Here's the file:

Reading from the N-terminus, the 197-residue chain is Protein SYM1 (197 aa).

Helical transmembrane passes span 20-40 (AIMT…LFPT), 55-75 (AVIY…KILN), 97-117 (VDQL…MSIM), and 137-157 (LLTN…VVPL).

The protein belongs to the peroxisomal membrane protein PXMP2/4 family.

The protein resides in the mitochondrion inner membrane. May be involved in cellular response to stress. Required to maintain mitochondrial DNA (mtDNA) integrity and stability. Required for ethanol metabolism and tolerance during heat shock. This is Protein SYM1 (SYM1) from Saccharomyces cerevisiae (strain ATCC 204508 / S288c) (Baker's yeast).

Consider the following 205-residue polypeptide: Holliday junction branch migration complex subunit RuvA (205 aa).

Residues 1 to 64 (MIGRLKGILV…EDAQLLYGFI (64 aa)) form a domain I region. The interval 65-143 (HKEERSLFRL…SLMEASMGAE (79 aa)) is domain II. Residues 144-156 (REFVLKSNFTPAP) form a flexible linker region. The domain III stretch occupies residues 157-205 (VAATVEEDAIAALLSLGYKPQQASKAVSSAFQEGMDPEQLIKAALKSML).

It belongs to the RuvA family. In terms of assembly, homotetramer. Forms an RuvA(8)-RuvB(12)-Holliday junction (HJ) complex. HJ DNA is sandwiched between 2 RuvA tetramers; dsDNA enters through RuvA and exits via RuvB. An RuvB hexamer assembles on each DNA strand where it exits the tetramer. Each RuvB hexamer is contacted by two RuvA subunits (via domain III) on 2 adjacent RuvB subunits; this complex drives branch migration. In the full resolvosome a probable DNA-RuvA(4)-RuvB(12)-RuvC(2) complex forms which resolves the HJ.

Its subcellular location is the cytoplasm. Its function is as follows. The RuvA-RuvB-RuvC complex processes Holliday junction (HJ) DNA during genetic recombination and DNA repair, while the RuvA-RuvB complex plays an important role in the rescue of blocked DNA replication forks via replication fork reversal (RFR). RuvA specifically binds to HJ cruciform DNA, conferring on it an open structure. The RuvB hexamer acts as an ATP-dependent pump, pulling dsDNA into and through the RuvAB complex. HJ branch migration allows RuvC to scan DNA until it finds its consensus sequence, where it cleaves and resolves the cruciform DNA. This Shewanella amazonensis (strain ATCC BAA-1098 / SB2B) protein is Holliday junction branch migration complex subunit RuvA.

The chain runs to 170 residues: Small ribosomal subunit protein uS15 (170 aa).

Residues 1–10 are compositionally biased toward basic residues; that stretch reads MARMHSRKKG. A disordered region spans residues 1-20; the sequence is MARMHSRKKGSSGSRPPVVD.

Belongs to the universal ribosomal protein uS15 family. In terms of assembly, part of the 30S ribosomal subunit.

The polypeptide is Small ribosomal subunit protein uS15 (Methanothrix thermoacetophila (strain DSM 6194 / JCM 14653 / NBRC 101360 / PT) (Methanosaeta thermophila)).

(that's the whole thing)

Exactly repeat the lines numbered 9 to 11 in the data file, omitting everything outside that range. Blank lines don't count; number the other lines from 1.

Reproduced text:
The chain runs to 170 residues: Small ribosomal subunit protein uS15 (170 aa).

Residues 1–10 are compositionally biased toward basic residues; that stretch reads MARMHSRKKG. A disordered region spans residues 1-20; the sequence is MARMHSRKKGSSGSRPPVVD.

Belongs to the universal ribosomal protein uS15 family. In terms of assembly, part of the 30S ribosomal subunit.